2 - Blue Star is the code for which other types of loco the 31 can multi with, blue star is an electro-pneumatic system which uses a control air pipe to provide control of loco engine speed.

3 - the ubiquitous Class 101 DMU, among the longest lived - some lasted in regular service until 2003.

Posted from Android



Date: 02/25/21 04:02
Re: Oh to be in England: Hull 1984
Author: Hexagon789

exhaustED Wrote:
-------------------------------------------------------
> Interesting shots! In British Rail days it was
> usual to have the locomotive/engine numbers (never
> referred to as units in the UK) at one end on
> reach side only. Multiple working was usually with
> only a limited number of 'similar' loco classes,
> so the 31s could work in multiple with other 31s,
> as well as other classes built around the same
> time (with similar brakes/control systems).
>
> In the UK we call the wheelsets 'bogies', not
> trucks... there are lots of naming differences
> regarding railways between the two countries
> actually.

Not just railways of course.

Isn't it said we are two peoples divided by a common tongue? ;)

To be fair some many terms are not too dissimilar; sometimes it's the specifics or way the terms are used. Sometimes the US continues to use a term once common in the UK but now obsolete.

Engineer is a good example, we used to use that in the UK but driver for the person in control of the train has been the usual term in the UK for at least 100+ years now. Certainly my great grandfather who drove trains for the LNER from at least the 1920s-1940s was known as an 'engine driver' for his whole career and not an 'engineer'.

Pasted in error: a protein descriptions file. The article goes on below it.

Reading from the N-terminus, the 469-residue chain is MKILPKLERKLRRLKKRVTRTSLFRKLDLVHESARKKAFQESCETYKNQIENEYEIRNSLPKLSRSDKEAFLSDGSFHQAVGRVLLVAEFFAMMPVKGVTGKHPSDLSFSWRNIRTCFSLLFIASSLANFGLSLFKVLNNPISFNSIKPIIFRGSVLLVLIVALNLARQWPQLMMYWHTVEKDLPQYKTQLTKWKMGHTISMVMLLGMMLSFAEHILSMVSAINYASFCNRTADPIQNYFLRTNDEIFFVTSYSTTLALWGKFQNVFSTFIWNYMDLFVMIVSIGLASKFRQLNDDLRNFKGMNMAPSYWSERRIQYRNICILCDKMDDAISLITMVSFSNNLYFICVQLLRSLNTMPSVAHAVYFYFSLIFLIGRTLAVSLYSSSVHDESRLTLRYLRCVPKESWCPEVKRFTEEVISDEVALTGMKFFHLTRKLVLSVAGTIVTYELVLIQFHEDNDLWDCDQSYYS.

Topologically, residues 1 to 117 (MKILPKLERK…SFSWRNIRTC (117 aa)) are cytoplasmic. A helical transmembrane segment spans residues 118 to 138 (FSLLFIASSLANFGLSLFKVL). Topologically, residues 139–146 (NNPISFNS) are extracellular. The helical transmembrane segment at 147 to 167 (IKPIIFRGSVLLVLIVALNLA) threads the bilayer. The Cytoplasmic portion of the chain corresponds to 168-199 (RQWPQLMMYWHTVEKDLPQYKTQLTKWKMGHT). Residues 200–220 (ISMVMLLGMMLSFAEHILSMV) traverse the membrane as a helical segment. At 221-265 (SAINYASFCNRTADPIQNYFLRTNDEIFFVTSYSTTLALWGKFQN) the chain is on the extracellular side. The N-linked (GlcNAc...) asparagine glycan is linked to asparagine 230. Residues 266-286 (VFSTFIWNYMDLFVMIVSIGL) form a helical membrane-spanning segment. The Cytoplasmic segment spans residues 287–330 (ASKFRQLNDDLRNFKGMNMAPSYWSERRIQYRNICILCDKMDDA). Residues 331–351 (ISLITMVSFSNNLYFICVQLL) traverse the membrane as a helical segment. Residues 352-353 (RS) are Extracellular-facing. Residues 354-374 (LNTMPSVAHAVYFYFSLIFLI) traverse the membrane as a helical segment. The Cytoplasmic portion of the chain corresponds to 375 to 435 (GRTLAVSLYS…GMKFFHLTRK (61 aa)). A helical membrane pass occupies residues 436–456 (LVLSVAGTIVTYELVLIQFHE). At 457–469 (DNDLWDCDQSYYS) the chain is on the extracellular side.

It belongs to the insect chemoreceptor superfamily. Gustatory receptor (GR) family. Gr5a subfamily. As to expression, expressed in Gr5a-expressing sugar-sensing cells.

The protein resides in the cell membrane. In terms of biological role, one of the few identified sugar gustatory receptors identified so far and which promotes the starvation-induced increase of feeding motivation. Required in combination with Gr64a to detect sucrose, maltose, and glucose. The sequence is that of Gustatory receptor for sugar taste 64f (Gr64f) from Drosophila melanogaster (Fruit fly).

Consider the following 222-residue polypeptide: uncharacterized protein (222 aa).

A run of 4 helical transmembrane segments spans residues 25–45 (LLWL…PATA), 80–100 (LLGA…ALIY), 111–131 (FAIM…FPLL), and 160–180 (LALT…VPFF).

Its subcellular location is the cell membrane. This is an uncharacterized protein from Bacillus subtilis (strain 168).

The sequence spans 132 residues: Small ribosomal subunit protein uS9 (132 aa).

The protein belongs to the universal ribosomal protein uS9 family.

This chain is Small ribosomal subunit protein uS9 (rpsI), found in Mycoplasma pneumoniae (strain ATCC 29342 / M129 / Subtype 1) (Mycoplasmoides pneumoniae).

Posted from Android



Date: 02/25/21 05:05
Re: Oh to be in England: Hull 1984
Author: exhaustED

You're absolutely right, 'Hexagon789'! Lol.

Do you know any details of the steam engines your great grandfather 'drove'? A4s, for example?



Date: 02/25/21 06:12
Re: Oh to be in England: Hull 1984
Author: Hexagon789

exhaustED Wrote:
-------------------------------------------------------
> You're absolutely right, 'Hexagon789'! Lol.
>
> Do you know any details of the steam engines your
> great grandfather 'drove'? A4s, for example?

A1s and A3s certainly, not sure about A4s. I'd have to see what Scottish depots were allocated in the period - I've an idea A4s were Gateshead, Newcastle and King's Cross, London but none allocated to Scotland in this era. Could be wrong though but I thought they were first allocated to Scottish depots after the East Coast Main Line was dieselised in 1961-62 with the A4s allocated to Scotland being used on internal Scottish services which their greater power allowed accelerations of while keeping within the then 75mph maximum permitted within Scotland.

Posted from Android



Edited 1 time(s). Last edit at 02/25/21 06:17 by Hexagon789.



Date: 02/25/21 08:47
Re: Oh to be in England: Hull 1984
Author: exhaustED

I bow to your greater knowledge of steam matters, a fascinating period in railway history though.



Date: 02/25/21 09:14
Re: Oh to be in England: Hull 1984
Author: Hexagon789